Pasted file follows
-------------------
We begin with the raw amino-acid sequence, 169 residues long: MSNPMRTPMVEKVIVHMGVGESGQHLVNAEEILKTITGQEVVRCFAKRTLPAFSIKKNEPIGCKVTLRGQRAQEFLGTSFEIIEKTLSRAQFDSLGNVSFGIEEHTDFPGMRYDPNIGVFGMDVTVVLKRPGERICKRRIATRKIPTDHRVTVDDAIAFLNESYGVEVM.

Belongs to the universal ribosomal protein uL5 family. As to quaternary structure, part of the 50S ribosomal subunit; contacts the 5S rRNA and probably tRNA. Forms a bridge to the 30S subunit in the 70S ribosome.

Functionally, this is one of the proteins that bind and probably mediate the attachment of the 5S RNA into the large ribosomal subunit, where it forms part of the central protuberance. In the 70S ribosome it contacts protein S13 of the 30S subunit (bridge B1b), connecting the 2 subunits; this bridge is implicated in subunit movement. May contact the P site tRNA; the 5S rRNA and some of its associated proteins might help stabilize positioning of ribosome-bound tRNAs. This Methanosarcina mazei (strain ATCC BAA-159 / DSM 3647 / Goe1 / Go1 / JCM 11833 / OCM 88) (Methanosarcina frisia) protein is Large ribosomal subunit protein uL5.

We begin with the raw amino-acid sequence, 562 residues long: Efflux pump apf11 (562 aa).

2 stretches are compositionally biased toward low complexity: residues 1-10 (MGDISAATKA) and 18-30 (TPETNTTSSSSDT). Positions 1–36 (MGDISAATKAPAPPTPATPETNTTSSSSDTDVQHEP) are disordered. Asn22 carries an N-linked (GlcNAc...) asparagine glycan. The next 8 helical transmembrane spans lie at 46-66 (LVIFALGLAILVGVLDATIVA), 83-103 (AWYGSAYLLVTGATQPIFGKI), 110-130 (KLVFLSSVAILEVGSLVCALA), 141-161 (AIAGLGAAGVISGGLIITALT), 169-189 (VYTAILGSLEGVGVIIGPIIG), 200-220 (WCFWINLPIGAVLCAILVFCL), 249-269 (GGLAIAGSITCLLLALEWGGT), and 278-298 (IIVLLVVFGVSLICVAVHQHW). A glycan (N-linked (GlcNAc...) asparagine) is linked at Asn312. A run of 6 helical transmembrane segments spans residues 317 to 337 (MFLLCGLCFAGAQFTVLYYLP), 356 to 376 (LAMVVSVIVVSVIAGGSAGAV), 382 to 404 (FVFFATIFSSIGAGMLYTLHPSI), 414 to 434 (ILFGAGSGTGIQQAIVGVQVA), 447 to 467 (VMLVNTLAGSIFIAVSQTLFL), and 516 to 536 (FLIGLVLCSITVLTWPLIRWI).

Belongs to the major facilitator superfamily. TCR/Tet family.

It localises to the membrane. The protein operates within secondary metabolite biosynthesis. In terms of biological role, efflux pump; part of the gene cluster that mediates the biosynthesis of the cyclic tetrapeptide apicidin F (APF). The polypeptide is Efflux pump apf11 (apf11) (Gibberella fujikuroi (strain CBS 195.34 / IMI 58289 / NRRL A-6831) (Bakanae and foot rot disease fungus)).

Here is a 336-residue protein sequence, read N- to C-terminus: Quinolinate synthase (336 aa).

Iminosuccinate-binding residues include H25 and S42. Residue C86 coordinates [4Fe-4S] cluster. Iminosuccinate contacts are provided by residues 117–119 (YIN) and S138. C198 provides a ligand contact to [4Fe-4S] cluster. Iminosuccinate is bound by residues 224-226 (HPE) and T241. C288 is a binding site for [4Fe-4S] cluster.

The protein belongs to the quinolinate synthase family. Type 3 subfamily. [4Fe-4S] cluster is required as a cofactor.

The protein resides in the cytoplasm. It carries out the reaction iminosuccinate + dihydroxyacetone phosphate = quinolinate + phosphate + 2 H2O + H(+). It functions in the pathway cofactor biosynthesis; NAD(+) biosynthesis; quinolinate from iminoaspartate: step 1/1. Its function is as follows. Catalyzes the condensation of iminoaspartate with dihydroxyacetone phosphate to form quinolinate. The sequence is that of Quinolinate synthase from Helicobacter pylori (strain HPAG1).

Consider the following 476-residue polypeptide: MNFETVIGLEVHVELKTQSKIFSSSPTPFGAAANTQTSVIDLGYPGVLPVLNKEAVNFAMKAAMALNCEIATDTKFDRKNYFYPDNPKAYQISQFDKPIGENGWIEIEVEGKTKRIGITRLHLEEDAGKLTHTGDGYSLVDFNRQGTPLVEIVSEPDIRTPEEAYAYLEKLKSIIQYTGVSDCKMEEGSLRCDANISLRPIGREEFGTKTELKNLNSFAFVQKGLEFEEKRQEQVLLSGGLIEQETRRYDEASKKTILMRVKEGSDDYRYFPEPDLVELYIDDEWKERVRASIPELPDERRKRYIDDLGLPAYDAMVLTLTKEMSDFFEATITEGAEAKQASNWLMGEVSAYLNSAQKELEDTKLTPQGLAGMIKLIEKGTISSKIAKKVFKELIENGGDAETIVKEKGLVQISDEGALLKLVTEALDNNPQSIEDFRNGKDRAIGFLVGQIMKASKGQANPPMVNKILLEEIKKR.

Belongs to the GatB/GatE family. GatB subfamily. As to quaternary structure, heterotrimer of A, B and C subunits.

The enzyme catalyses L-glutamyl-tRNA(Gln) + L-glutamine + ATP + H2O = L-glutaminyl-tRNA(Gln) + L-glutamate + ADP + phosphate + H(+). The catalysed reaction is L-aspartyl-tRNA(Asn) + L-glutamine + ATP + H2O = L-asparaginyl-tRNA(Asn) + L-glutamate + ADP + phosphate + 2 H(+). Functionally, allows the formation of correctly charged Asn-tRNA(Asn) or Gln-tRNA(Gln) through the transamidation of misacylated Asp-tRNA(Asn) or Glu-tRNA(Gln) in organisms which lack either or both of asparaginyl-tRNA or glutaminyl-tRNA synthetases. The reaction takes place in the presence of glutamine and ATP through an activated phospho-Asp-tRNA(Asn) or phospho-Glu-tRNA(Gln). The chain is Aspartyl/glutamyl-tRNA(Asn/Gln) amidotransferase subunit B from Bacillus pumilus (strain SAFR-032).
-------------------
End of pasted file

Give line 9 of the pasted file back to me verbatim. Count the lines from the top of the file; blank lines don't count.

Iminosuccinate-binding residues include H25 and S42. Residue C86 coordinates [4Fe-4S] cluster. Iminosuccinate contacts are provided by residues 117–119 (YIN) and S138. C198 provides a ligand contact to [4Fe-4S] cluster. Iminosuccinate is bound by residues 224-226 (HPE) and T241. C288 is a binding site for [4Fe-4S] cluster.